California Members Fight Back Against Trump Administration’s Attacks on Desert Conservation Plan
PALM DESERT – In an eleventh-hour move, the Trump Administration decided to amend the Desert Renewable Energy Conservation Plan, opening up pristine areas of the California desert for energy production. The move is not sitting well with California lawmakers.
The move would allow more room for wind and solar energy projects, mining, and broadband infrastructure.
The move is the latest in a string of last-minute proposals from the outgoing administration to accelerate development on public lands, and would amend an effort, hatched jointly with the state of California during the presidency of Barack Obama, that set aside areas for renewable energy development, according to Reuters.
Congressman Raul Ruiz, M.D. , CA-36, Senator Dianne Feinstein, D-CA, Rep. Alan Lowenthal, CA-47, and Rep. Mike Levin, CA-49, on Friday responded to the Trump Administration’s decision to amend the Desert Renewable Energy Conservation Plan, opening up areas of the California desert for energy production.
“This eleventh-hour attempt by the Trump Administration to open California lands to private mining companies is a threat to our environmental and human health and would harm our desert ecosystem,” Ruiz said. “The decision would upend years of agreed-upon negotiations between local community and environmental organizations, renewable energy businesses, and state stakeholders. I will work with President Biden to preserve the Desert Renewable Energy Conservation Plan and protect our desert while helping meet our state’s renewable energy needs.”
“The Trump administration’s last-ditch effort to amend the Desert Renewable Energy Conservation Plan puts 2.2 million acres set aside for conservation at risk,” said Sen. Feinstein. “We won’t let them undermine the plan days before leaving office. The proposed changes are designed to significantly reduce federally designated conservation lands protections and potentially open that land up to mining or other industry uses. Californians have made clear that is not what we want in our desert.”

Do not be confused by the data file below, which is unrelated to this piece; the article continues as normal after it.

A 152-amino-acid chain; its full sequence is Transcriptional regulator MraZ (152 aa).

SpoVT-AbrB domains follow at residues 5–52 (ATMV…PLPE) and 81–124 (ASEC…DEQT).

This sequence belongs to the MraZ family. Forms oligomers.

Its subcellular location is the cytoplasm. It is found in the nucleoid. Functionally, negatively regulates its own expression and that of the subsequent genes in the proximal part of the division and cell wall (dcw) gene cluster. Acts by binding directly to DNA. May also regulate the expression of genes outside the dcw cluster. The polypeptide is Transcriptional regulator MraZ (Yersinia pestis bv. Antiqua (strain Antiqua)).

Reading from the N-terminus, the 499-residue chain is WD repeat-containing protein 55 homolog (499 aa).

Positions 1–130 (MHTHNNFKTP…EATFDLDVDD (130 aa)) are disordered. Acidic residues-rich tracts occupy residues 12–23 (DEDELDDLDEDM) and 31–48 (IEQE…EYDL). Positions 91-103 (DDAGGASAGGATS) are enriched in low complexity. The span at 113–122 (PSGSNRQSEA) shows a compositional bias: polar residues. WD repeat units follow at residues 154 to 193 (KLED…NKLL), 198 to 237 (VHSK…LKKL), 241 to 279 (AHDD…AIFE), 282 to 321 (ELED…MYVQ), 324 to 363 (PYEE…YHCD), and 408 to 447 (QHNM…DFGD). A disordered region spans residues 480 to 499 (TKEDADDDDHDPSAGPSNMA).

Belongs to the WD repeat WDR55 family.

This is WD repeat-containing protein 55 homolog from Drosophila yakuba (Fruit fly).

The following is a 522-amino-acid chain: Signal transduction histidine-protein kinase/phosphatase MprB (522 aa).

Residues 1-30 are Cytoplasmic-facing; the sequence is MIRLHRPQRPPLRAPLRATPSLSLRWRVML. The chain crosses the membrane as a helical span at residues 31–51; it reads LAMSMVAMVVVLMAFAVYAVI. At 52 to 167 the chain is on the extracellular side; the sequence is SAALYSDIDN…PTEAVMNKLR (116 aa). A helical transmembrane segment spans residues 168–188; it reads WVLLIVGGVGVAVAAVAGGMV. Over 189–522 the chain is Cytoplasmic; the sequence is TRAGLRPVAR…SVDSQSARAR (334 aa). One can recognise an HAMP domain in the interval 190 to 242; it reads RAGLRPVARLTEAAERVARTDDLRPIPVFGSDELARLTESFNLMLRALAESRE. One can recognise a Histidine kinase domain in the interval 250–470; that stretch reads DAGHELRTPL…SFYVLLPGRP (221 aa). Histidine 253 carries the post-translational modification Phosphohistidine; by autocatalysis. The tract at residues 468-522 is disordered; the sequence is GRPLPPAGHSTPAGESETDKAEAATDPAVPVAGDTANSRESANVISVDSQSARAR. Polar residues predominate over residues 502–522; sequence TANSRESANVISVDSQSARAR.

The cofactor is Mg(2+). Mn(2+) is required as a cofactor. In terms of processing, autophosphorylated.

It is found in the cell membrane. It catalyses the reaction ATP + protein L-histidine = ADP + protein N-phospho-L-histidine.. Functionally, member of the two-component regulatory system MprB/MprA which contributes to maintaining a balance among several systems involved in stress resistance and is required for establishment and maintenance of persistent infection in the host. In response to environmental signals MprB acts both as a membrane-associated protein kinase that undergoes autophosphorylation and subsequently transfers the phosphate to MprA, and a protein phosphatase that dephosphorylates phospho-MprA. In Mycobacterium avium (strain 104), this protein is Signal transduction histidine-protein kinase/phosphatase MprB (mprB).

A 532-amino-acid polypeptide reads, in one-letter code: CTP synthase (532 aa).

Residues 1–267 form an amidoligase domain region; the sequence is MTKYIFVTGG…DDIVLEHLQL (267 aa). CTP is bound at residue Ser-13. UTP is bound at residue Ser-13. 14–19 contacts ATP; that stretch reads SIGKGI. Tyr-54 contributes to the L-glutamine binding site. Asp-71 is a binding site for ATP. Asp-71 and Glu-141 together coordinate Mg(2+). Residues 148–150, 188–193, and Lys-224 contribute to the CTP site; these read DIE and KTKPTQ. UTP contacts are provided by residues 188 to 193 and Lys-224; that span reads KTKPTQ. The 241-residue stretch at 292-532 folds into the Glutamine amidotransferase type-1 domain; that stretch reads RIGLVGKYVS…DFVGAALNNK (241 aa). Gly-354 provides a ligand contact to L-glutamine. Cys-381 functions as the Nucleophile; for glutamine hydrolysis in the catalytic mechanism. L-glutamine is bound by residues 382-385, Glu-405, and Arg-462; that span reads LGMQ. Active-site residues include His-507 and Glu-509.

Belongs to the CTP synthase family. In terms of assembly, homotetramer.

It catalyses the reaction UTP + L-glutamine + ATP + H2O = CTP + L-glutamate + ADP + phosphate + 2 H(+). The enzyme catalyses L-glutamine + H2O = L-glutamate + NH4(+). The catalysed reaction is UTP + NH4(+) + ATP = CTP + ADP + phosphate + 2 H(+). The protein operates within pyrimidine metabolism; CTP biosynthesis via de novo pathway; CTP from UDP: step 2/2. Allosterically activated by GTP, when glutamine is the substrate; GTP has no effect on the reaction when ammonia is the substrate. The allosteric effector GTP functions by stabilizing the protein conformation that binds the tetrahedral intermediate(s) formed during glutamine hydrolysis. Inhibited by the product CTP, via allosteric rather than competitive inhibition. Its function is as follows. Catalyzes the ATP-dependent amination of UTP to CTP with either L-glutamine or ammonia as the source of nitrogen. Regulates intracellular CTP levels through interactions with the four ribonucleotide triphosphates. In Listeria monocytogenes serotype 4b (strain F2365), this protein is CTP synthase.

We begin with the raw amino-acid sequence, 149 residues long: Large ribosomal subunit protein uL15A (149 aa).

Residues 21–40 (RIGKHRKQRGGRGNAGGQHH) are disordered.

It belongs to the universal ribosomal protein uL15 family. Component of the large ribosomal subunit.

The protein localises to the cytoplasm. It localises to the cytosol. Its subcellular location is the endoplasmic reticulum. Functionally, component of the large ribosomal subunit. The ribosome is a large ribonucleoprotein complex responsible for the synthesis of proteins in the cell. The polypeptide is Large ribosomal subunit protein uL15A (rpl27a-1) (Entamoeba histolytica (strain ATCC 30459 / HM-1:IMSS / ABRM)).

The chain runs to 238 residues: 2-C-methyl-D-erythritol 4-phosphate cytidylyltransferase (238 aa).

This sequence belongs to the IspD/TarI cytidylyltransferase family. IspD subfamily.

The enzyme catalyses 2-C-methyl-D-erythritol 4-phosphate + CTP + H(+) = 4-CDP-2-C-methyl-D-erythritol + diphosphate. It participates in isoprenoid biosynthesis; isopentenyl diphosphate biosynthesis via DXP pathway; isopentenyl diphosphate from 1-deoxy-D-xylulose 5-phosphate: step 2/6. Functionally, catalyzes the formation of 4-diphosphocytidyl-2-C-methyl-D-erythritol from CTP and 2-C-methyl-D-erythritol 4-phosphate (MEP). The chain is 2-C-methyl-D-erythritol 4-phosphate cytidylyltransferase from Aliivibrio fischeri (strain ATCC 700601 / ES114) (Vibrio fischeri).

“The Trump Administration’s proposed changes to the Desert Renewable Energy Conservation Plan—literally being foisted on the American people in the final hours of their tenure—is shortsighted and reckless,” said Rep. Lowenthal. “The proposal reduces outdoor recreation opportunities, endangers the fragile California desert ecosystem, and impedes renewable energy development. As we begin to work with the incoming Biden Administration, we will look to increase renewable energy development on public lands to address climate change and reduce our dependence on carbon emitting energy sources. We do not have to choose between protecting our environment or having renewable energy – if we do it right, we can have both.”
“California’s desert has both cherished natural resources that we must conserve and incredible potential for renewable energy generation,” said Rep. Mike Levin. “The Desert Renewable Energy Conservation Plan proves that we can conserve this land and expand renewable development at the same time, and we are growing that model across the country. However, the Trump Administration’s latest changes to the program undermine its goals, putting a finger on the scale in favor of corporate interests that profit off of resource extraction. I am confident that President-elect Biden and Vice President-elect Harris will work to restore balance in the program, and I look forward to partnering with their administration to protect our natural resources and responsibly expand renewable energy development.”
The proposal released by the Bureau of Land Management would reduce California Desert National Conservation Lands by about 2.2 million acres.
In addition, the proposal would reduce the number of Areas of Critical Environmental Concern (ACECs) from 129 to 97, reducing the acreage of the ACECs by approximately 1.8 million acres.
- Raul Ruiz: Raul Ruiz
- Colorado Desert: Shutterstock